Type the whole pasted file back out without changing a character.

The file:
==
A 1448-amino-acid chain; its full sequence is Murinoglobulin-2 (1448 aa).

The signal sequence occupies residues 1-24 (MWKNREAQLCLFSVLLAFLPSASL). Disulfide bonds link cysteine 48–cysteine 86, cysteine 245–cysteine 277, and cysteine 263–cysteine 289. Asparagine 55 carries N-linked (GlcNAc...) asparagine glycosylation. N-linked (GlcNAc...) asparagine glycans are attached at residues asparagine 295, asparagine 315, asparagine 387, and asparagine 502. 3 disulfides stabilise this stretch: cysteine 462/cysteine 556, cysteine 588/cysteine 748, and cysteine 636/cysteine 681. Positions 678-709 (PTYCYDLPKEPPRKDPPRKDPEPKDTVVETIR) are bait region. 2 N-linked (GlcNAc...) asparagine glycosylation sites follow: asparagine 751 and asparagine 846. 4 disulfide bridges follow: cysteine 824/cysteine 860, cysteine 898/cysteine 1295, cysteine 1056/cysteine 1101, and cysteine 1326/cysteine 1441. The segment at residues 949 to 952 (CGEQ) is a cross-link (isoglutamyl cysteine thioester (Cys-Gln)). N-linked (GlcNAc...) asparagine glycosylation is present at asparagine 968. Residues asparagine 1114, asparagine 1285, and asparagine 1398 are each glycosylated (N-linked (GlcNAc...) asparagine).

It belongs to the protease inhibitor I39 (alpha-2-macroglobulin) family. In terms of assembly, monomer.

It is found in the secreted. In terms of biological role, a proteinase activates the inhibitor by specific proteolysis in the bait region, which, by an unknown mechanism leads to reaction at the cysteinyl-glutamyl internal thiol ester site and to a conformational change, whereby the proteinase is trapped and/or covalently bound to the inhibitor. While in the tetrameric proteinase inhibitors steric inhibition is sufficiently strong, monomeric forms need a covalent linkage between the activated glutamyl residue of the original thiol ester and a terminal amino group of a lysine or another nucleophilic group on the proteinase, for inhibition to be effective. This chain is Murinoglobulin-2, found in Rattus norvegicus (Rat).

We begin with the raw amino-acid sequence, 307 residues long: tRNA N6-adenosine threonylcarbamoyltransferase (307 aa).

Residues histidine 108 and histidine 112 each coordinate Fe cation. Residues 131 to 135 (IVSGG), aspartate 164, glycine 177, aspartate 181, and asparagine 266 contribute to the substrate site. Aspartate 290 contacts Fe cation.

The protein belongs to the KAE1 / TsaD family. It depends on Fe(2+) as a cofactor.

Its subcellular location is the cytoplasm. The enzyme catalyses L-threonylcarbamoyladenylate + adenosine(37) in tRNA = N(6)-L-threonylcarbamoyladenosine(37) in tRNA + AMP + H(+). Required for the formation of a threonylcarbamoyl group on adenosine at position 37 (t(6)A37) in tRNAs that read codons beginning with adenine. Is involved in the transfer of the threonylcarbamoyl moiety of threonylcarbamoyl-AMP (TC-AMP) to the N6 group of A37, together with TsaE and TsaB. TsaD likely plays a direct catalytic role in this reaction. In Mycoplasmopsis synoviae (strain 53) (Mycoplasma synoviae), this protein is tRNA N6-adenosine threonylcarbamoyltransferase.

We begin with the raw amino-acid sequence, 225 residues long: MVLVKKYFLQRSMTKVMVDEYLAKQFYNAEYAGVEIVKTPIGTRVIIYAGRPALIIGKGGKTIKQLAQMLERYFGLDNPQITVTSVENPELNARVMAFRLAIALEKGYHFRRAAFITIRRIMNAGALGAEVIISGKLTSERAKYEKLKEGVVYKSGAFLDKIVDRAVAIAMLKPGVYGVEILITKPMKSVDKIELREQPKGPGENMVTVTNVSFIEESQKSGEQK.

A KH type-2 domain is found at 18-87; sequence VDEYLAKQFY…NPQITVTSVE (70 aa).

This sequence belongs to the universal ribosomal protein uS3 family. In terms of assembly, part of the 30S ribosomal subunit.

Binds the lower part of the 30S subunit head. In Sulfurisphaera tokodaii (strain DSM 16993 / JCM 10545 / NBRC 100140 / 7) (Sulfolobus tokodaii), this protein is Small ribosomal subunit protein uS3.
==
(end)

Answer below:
A 1448-amino-acid chain; its full sequence is Murinoglobulin-2 (1448 aa).

The signal sequence occupies residues 1-24 (MWKNREAQLCLFSVLLAFLPSASL). Disulfide bonds link cysteine 48–cysteine 86, cysteine 245–cysteine 277, and cysteine 263–cysteine 289. Asparagine 55 carries N-linked (GlcNAc...) asparagine glycosylation. N-linked (GlcNAc...) asparagine glycans are attached at residues asparagine 295, asparagine 315, asparagine 387, and asparagine 502. 3 disulfides stabilise this stretch: cysteine 462/cysteine 556, cysteine 588/cysteine 748, and cysteine 636/cysteine 681. Positions 678-709 (PTYCYDLPKEPPRKDPPRKDPEPKDTVVETIR) are bait region. 2 N-linked (GlcNAc...) asparagine glycosylation sites follow: asparagine 751 and asparagine 846. 4 disulfide bridges follow: cysteine 824/cysteine 860, cysteine 898/cysteine 1295, cysteine 1056/cysteine 1101, and cysteine 1326/cysteine 1441. The segment at residues 949 to 952 (CGEQ) is a cross-link (isoglutamyl cysteine thioester (Cys-Gln)). N-linked (GlcNAc...) asparagine glycosylation is present at asparagine 968. Residues asparagine 1114, asparagine 1285, and asparagine 1398 are each glycosylated (N-linked (GlcNAc...) asparagine).

It belongs to the protease inhibitor I39 (alpha-2-macroglobulin) family. In terms of assembly, monomer.

It is found in the secreted. In terms of biological role, a proteinase activates the inhibitor by specific proteolysis in the bait region, which, by an unknown mechanism leads to reaction at the cysteinyl-glutamyl internal thiol ester site and to a conformational change, whereby the proteinase is trapped and/or covalently bound to the inhibitor. While in the tetrameric proteinase inhibitors steric inhibition is sufficiently strong, monomeric forms need a covalent linkage between the activated glutamyl residue of the original thiol ester and a terminal amino group of a lysine or another nucleophilic group on the proteinase, for inhibition to be effective. This chain is Murinoglobulin-2, found in Rattus norvegicus (Rat).

We begin with the raw amino-acid sequence, 307 residues long: tRNA N6-adenosine threonylcarbamoyltransferase (307 aa).

Residues histidine 108 and histidine 112 each coordinate Fe cation. Residues 131 to 135 (IVSGG), aspartate 164, glycine 177, aspartate 181, and asparagine 266 contribute to the substrate site. Aspartate 290 contacts Fe cation.

The protein belongs to the KAE1 / TsaD family. It depends on Fe(2+) as a cofactor.

Its subcellular location is the cytoplasm. The enzyme catalyses L-threonylcarbamoyladenylate + adenosine(37) in tRNA = N(6)-L-threonylcarbamoyladenosine(37) in tRNA + AMP + H(+). Required for the formation of a threonylcarbamoyl group on adenosine at position 37 (t(6)A37) in tRNAs that read codons beginning with adenine. Is involved in the transfer of the threonylcarbamoyl moiety of threonylcarbamoyl-AMP (TC-AMP) to the N6 group of A37, together with TsaE and TsaB. TsaD likely plays a direct catalytic role in this reaction. In Mycoplasmopsis synoviae (strain 53) (Mycoplasma synoviae), this protein is tRNA N6-adenosine threonylcarbamoyltransferase.

We begin with the raw amino-acid sequence, 225 residues long: MVLVKKYFLQRSMTKVMVDEYLAKQFYNAEYAGVEIVKTPIGTRVIIYAGRPALIIGKGGKTIKQLAQMLERYFGLDNPQITVTSVENPELNARVMAFRLAIALEKGYHFRRAAFITIRRIMNAGALGAEVIISGKLTSERAKYEKLKEGVVYKSGAFLDKIVDRAVAIAMLKPGVYGVEILITKPMKSVDKIELREQPKGPGENMVTVTNVSFIEESQKSGEQK.

A KH type-2 domain is found at 18-87; sequence VDEYLAKQFY…NPQITVTSVE (70 aa).

This sequence belongs to the universal ribosomal protein uS3 family. In terms of assembly, part of the 30S ribosomal subunit.

Binds the lower part of the 30S subunit head. In Sulfurisphaera tokodaii (strain DSM 16993 / JCM 10545 / NBRC 100140 / 7) (Sulfolobus tokodaii), this protein is Small ribosomal subunit protein uS3.